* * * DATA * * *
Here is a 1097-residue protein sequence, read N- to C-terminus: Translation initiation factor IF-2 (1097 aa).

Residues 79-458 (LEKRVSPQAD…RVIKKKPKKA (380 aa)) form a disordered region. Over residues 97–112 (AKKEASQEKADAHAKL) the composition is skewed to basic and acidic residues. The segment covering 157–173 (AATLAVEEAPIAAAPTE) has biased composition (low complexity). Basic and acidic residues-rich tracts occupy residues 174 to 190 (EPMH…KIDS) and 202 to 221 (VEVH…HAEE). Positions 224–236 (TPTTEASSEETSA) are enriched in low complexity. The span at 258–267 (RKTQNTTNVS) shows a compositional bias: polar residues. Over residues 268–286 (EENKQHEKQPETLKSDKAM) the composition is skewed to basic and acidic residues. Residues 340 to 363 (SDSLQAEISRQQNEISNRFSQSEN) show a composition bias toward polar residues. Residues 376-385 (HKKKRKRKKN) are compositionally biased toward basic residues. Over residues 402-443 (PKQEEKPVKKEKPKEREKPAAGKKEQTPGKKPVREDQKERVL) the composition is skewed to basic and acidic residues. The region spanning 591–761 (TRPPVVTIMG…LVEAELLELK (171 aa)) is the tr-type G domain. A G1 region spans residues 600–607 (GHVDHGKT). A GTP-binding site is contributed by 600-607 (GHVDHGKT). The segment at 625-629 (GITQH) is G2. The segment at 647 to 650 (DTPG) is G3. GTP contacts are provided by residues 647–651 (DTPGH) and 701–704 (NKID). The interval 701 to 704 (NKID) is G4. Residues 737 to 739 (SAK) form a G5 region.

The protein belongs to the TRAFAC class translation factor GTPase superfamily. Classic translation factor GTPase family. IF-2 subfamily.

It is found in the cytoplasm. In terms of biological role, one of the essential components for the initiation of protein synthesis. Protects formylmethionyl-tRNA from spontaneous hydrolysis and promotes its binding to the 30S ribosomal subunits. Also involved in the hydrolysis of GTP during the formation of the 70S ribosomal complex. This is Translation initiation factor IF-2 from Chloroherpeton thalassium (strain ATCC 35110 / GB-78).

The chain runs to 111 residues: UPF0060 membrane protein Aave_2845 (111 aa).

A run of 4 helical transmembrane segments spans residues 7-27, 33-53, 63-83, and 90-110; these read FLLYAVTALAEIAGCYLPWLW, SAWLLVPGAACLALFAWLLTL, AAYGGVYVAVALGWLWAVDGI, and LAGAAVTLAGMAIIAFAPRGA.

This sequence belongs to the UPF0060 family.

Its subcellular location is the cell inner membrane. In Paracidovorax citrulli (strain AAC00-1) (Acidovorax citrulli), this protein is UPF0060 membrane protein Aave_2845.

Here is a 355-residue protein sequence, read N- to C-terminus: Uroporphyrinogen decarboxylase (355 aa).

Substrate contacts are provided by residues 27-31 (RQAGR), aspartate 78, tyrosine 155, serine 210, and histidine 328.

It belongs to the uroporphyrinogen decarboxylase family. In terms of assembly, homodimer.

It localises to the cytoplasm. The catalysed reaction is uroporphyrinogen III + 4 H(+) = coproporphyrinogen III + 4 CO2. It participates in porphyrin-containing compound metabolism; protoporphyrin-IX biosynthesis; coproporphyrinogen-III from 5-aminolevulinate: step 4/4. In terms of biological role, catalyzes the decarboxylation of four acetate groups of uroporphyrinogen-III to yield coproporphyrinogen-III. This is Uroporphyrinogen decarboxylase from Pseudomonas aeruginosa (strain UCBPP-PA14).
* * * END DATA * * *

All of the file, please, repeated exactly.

Here is a 1097-residue protein sequence, read N- to C-terminus: Translation initiation factor IF-2 (1097 aa).

Residues 79-458 (LEKRVSPQAD…RVIKKKPKKA (380 aa)) form a disordered region. Over residues 97–112 (AKKEASQEKADAHAKL) the composition is skewed to basic and acidic residues. The segment covering 157–173 (AATLAVEEAPIAAAPTE) has biased composition (low complexity). Basic and acidic residues-rich tracts occupy residues 174 to 190 (EPMH…KIDS) and 202 to 221 (VEVH…HAEE). Positions 224–236 (TPTTEASSEETSA) are enriched in low complexity. The span at 258–267 (RKTQNTTNVS) shows a compositional bias: polar residues. Over residues 268–286 (EENKQHEKQPETLKSDKAM) the composition is skewed to basic and acidic residues. Residues 340 to 363 (SDSLQAEISRQQNEISNRFSQSEN) show a composition bias toward polar residues. Residues 376-385 (HKKKRKRKKN) are compositionally biased toward basic residues. Over residues 402-443 (PKQEEKPVKKEKPKEREKPAAGKKEQTPGKKPVREDQKERVL) the composition is skewed to basic and acidic residues. The region spanning 591–761 (TRPPVVTIMG…LVEAELLELK (171 aa)) is the tr-type G domain. A G1 region spans residues 600–607 (GHVDHGKT). A GTP-binding site is contributed by 600-607 (GHVDHGKT). The segment at 625-629 (GITQH) is G2. The segment at 647 to 650 (DTPG) is G3. GTP contacts are provided by residues 647–651 (DTPGH) and 701–704 (NKID). The interval 701 to 704 (NKID) is G4. Residues 737 to 739 (SAK) form a G5 region.

The protein belongs to the TRAFAC class translation factor GTPase superfamily. Classic translation factor GTPase family. IF-2 subfamily.

It is found in the cytoplasm. In terms of biological role, one of the essential components for the initiation of protein synthesis. Protects formylmethionyl-tRNA from spontaneous hydrolysis and promotes its binding to the 30S ribosomal subunits. Also involved in the hydrolysis of GTP during the formation of the 70S ribosomal complex. This is Translation initiation factor IF-2 from Chloroherpeton thalassium (strain ATCC 35110 / GB-78).

The chain runs to 111 residues: UPF0060 membrane protein Aave_2845 (111 aa).

A run of 4 helical transmembrane segments spans residues 7-27, 33-53, 63-83, and 90-110; these read FLLYAVTALAEIAGCYLPWLW, SAWLLVPGAACLALFAWLLTL, AAYGGVYVAVALGWLWAVDGI, and LAGAAVTLAGMAIIAFAPRGA.

This sequence belongs to the UPF0060 family.

Its subcellular location is the cell inner membrane. In Paracidovorax citrulli (strain AAC00-1) (Acidovorax citrulli), this protein is UPF0060 membrane protein Aave_2845.

Here is a 355-residue protein sequence, read N- to C-terminus: Uroporphyrinogen decarboxylase (355 aa).

Substrate contacts are provided by residues 27-31 (RQAGR), aspartate 78, tyrosine 155, serine 210, and histidine 328.

It belongs to the uroporphyrinogen decarboxylase family. In terms of assembly, homodimer.

It localises to the cytoplasm. The catalysed reaction is uroporphyrinogen III + 4 H(+) = coproporphyrinogen III + 4 CO2. It participates in porphyrin-containing compound metabolism; protoporphyrin-IX biosynthesis; coproporphyrinogen-III from 5-aminolevulinate: step 4/4. In terms of biological role, catalyzes the decarboxylation of four acetate groups of uroporphyrinogen-III to yield coproporphyrinogen-III. This is Uroporphyrinogen decarboxylase from Pseudomonas aeruginosa (strain UCBPP-PA14).